GUEST POST: Blast From the Past

Canberra Guest Post Michele Steffens US in OZ

Michele Steffens was first posted to Australia more than 20 years ago. She and her family have again returned to Canberra, on their second tour. I've always loved chatting with her, and was thrilled when she so willingly agreed to share her wisdom, insights and experiences here at post. 

With that, I'll let Michele take it away ... 

Steffens Family by the beach with a kangaroo in the 1990s

Steffens family (Michele, Fred and baby Cooper) taking a picture with an obliging roo by the NSW coast in 1996.
What are some of the main differences that stand out to you ? Has the culture and vibe of the city evolved ?
The capital has "grown up"
  • Canberra has changed in that it has a bigger footprint and is a proper urban area now. When we lived here from 1996-1999 it was pretty quiet - there wasn't much of a downtown.
  • The Sydney and Melbourne Buildings were there, but Canberra Centre was about a third of its current size.
  • There was only about one square block of restaurants.
  • The casino was fairly new and was one of the few places that was open past 9:00 pm. That was pretty much it for "downtown".
  • If you missed the hustle and bustle of city life, you went to Sydney for a weekend.
Businesses operate for longer 
  • When we first lived in Canberra, retail businesses rolled up the carpets at about noon on Saturday, and didn't roll them out again until Monday morning.
  • Shops closed at 5:00 pm on weekdays. Only a few of the larger grocery stores in the big town centres had extended hours.
  • To compensate for being closed most of the weekend, stores had later hours on Friday evenings. We avoided shopping on Friday evenings if we could help it - it was a usually a zoo.
Trades-offs between life in OZ and the US
  • Eventually we appreciated that there wasn't much open on weekends, which forced us to run errands during the week.
  • We did miss those less-hectic Canberra weekends when we went back to the States, but we also found shopping in the U.S. to be a welcome breath of fresh air.  I remember being struck by what a HUGE selection of goods were available at home compared to in Canberra.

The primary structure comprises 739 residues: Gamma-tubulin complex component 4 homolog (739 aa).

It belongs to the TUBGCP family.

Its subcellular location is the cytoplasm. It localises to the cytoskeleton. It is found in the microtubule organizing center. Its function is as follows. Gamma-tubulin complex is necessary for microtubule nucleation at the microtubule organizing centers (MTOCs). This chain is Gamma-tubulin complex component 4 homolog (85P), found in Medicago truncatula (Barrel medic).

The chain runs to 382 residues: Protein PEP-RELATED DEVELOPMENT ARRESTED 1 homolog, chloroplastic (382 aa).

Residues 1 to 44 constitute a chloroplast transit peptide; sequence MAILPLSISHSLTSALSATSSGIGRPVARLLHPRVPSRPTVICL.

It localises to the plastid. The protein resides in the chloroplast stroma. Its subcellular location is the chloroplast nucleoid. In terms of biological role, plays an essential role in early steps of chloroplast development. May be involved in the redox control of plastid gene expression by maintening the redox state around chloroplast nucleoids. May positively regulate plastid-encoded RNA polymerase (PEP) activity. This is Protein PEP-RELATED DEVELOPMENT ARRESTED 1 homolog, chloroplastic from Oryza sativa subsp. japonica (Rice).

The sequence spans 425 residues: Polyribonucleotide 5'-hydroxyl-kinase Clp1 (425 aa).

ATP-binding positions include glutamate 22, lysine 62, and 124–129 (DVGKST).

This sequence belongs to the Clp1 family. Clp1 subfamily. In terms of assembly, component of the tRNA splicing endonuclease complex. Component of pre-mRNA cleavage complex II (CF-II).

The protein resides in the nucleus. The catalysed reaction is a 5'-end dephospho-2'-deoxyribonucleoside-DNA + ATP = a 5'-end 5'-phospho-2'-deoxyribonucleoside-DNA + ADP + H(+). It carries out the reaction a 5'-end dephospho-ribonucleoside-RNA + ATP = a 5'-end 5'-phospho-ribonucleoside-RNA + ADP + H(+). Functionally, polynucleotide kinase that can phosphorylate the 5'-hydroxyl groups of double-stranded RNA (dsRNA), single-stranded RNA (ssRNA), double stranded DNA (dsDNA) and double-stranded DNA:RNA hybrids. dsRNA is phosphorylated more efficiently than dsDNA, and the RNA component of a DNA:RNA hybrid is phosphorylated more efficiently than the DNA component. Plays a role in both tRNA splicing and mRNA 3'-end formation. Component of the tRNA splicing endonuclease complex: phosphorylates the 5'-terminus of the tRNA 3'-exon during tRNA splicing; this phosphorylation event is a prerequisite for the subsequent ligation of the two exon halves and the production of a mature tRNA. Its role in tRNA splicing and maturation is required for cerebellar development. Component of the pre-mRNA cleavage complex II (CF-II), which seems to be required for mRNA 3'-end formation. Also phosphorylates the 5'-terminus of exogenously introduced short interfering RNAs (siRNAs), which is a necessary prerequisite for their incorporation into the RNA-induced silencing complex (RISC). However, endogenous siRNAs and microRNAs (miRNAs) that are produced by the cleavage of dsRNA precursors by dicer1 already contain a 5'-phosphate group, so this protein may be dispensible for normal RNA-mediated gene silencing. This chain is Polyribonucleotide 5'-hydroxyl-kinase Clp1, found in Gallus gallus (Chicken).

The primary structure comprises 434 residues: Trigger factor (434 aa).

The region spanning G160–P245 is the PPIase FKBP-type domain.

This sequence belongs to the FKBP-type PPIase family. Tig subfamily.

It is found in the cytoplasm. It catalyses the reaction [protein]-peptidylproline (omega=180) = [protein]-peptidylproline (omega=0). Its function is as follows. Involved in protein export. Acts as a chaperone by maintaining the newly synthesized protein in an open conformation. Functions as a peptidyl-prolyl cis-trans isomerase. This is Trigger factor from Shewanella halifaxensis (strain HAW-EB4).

Reverse culture-shock

  • Before staring our second tour here, the one thing that really prepared me for how much Canberra had changed was learning that there was an IKEA here. My mind was blown (and kind of still is).
  • Finding out that there was an outlet mall, a Costco, a tram, and a train to Sydney sealed the deal - Canberra would be much different than it had been!
  • Like Canberra Centre, the town centres at Belconnen, Woden, and Tuggeranong have all tripled in size since our last tour. (The Gungalin town centre and Majura Park didn't exist).
It has been fun trying to figure out exactly where the old and new parts of the malls are. Every now and then I get a flashback and remember what store used to be in a particular location.
  • For grins, here is an aerial picture of Canberra on the cover of a souvenir book I bought during our first tour. You can see how much smaller Civic was. If you are curious about what Canberra looked like in the past:

What were some of your favourite things about Canberra that you haven’t been able to find here on your second tour? 
That is a VERY short list of things as Canberra has only grown, not really changed, but first and foremost:
  • The freedom to travel. The pandemic totally stinks.
  • Free parking. We didn't realise how good we had it on our first tour - metered parking wasn't just about everywhere like it is now.
  • It's only a very small thing, but we were a little sad to find the Pancake Parlour restaurant gone. It had been in the basement of the Sydney building. In recent years it was rebranded Capital Pancakes, but then it was a casualty of the pandemic. It had been our favourite family restaurant - a cozy place that was great for a long, lazy weekend breakfast.
What are some of your favourite things about Canberra that weren't here during your first tour? 
  • The National Arboretum: What's not to like? Fabulous views, lots of walks, interesting gardens, a great cafe for breakfast and lunch, and a good gift shop.
  • National Museum of Australia: It is a great addition to the museums here. It seems especially kid-friendly and has a great gift shop.
  • Federation Square at Gold Creek: There are SO many fun shops to explore and different things to do there: the aviary, a great tea room, mini golf, a candy store to rival Hogmeade's Honeydukes, and more.  Also, free parking.
Steffens family at Canberra Balloon Spectacular in 2020
The Steffens family (not-so-baby Cooper, Fred & Michele L-R) at Canberra Balloon Spectacular in 2020.
What are some of the biggest differences about being an expat in Australia between then and now?  
We didn't take as many pictures 
  • There were no smart phones then, or even camera phones. Digital cameras were just starting to sell for below the $1,000 price point.

We didn't stay in touch with family as often

  • Overseas phone calls then were expensive - we talked with family infrequently, and never for more than 20 or 30 minutes.
  • Some people, but certainly not most, had email.

Amazon was a cool online bookstore

  • There was this cool new thing where you could buy stuff online - books in particular - it was called "Amazon". I remember thinking it was a weird name, but what a great idea and the books were WAY less expensive than they were in Australia!

Thank you, again, Michele, for your insights -- this was such a fun read for me, and hopefully, a lovely trip down memory lane for you! xx

Older Post